Chiari I malformation (key-AR-ee mal-fore-MAY-shun) is when the cerebellum —
the part of the brain
that controls coordination and muscle movement — pushes down through the hole
in the bottom of the skull. This hole is called the foramen (fer-AY-men) magnum. Usually
just the spinal cord passes through the foramen magnum.
Many kids with Chiari I malformation have no symptoms. Treatment can help kids
who do have them.
What Are the Signs & Symptoms of Chiari I Malformation?
Some people with Chiari I malformation never have any symptoms. If symptoms do
happen, they usually don't show up until late childhood or the teen years.
Signs and symptoms can include:
after sneezing, coughing, or straining)
poor hand coordination
numbness and tingling of the hands and feet
change in bladder (pee) or bowel (poop) habits
Sometimes, children with Chiari I malformation can also have:
a syringomyelia (ser-in-go-my-ILL-ee-uh): a fluid-filled space within the spinal
(hi-droh-SEF-eh-less): a buildup of spinal fluid in the spaces deep within the brain
sleep apnea: periods when breathing stops during sleep
There are four different types of Chiari malformation (I, II, III, and IV). Chiari
I is the most common.
Doctors don't know exactly what causes Chiari I malformation. A baby can be born
with Chiari I malformation or it can develop in the first few years of life. Less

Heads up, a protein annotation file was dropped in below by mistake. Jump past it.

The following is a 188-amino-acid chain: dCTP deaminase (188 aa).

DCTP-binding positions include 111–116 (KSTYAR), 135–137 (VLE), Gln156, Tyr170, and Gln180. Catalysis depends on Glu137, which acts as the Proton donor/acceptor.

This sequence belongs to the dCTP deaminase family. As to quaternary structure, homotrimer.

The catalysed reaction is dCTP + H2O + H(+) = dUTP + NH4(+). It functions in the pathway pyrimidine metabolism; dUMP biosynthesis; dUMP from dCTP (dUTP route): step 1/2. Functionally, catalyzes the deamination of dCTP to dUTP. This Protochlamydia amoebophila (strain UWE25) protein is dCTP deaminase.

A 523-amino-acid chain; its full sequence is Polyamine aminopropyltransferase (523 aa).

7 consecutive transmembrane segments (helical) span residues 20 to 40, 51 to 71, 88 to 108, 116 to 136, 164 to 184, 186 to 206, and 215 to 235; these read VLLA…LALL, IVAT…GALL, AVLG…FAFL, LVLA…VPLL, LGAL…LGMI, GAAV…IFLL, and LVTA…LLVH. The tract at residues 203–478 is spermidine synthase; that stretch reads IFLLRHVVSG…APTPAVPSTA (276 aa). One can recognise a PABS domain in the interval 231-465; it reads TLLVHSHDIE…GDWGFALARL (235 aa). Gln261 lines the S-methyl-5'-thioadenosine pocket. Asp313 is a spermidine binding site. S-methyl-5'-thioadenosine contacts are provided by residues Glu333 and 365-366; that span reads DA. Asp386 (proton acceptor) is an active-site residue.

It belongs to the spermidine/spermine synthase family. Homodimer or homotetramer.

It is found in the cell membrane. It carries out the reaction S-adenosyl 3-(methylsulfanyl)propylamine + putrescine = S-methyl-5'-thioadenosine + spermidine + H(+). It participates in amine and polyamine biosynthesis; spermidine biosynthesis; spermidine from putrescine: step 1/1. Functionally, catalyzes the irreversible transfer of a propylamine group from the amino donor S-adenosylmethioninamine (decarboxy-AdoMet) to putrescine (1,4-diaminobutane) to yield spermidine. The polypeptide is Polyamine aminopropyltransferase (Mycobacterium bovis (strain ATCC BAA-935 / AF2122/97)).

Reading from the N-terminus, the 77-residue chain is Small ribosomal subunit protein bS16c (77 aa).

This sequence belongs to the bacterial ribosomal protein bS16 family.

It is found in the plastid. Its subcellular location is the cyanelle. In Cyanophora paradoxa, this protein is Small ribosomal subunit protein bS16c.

often, the malformation can happen later in life from trauma, infection, or other
Chiari I malformation can run in families. So it may have a genetic
Chiari malformations happen when the space for the cerebellum is smaller than normal
or has an unusual shape. This squeezes part of the cerebellum down through the foramen
magnum. If this puts pressure on the cerebellum and spinal cord, it can lead to symptoms.
How Is Chiari I Malformation Diagnosed?
Chiari I malformations usually don't cause symptoms. So many aren't found until
an imaging study of the brain or upper spine is done for a different reason.
How Is a Chiari Malformation Treated?
For kids without symptoms, doctors usually recommend getting follow-up MRIs
to check for any changes. Surgery is not usually needed.
For children with severe symptoms, doctors often recommend a surgery called posterior
fossa decompression. This surgery makes more space for the cerebellum and
lowers pressure on the spinal cord.
Kids with related problems (such as syringomyelia, hydrocephalus, sleep apnea,
or scoliosis) may need medical treatment for those conditions.
Some doctors recommend that kids with Chiari I malformation avoid certain activities
like gymnastics, wrestling, and contact sports.
What Can Parents Do?
Many kids with Chiari I malformation do not have symptoms and never need treatment.
But call your doctor right away if your child does show any symptoms, such as headache,
balance or coordination problems, changes in pee or poop habits, or voice changes.
To help your child stay healthy, follow your doctor's instructions for:
making and keeping all follow-up appointments
going for all recommended studies, such as X-rays or MRIs